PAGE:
Tuckpointing

( sigh )
I have had a murderous time trying to find someone to tuckpoint a small section of our chimney. It is a small section, but near the very top of the structure (approx 25 ft). Throughout the year, no one would return my calls. One guy who did insisted on tearing the chimney down to the roofline and reconstructing from there.
My wife is at the point where she wants me to do it myself with the neighbor's ladder truck, and a caulking gun loaded with a tube of mortar repair. Despite my parasailing adventure when we vacationed in Mex last year, the idea of doing this makes me VERY nervous. Plus I am dubious as to the virtues of Mortar-in-a-Tube and what will keep it from just falling through the joint.
What I want to throw out here is, when should I start to worry about the chimney's structural integrity? I am concerned with a small section of the south side about 1 foot by three feet, with several joints open but most of them looking sound. I would rather try and wait until spring when I might be able to get a pro out here.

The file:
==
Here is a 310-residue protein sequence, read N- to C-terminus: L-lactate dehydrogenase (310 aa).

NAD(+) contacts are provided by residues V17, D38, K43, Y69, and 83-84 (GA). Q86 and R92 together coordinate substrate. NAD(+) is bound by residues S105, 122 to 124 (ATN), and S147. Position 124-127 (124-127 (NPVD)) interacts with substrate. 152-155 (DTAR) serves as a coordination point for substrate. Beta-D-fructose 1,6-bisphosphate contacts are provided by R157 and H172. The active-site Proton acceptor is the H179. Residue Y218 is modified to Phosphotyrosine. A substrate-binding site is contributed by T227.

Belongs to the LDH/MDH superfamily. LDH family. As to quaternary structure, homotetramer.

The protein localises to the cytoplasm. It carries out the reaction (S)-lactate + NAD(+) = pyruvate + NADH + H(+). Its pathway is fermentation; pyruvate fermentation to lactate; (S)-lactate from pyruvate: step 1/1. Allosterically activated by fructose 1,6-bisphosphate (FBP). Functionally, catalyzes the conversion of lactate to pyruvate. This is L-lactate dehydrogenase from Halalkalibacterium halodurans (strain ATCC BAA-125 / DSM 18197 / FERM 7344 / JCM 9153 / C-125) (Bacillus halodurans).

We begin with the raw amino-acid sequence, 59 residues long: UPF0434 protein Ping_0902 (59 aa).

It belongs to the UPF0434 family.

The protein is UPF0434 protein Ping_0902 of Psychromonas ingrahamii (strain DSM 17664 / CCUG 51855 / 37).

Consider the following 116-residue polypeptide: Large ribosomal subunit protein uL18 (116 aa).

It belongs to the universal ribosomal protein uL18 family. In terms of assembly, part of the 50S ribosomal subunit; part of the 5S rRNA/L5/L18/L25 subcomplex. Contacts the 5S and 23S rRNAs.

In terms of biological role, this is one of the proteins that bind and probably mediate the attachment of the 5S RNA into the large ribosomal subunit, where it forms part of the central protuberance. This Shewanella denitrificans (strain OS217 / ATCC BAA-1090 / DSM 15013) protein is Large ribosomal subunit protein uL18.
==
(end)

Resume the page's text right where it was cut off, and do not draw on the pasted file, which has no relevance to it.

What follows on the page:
BTW, the fireplace involved is used only with a "gas log" and that is very infrequently. No wood fires.
Thanks
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The bricks you see on the outside are not the pieces that keep the fire and smoke in control. The fire and smoke are controlled by flue tile or other actual chimney liner. The bricks are primarily decorative, but if enough moisture comes through the brick veneer, you could develop a ceiling stain or other interior leak. I tell you these things so you don't worry about it so much.
:You can take down the bricks and relay them yourself. You can wait for a better cycle to hire the work done. You can hire or perform having the bricks capped with Hardie siding, stucco, or other suitable material. Have a sheet metal or copper chimney cap made to take the place of the mortar cap, with or without spark arrester, bird screen. Were it mine, I would leave the bricks, cap with Hardie, and install a cap. It sounds as if the original brick work is good enough shape to shed water so the step flashing is still in good shape - keep the siding well up off the roof and don't add fasteners into the flashing.
(top posted for your convenience) ^^^^^^^^^^^^^^^^^^^^^^^^^^^^^^^^^ Keep the whole world singing . . . . DanG (remove the sevens) snipped-for-privacy@7cox.net

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Dont use caulk it will seal in moisture , freezing water will cause damage. Keep looking it is best to have it tuckpointed before winters freeze and thaw cycles.
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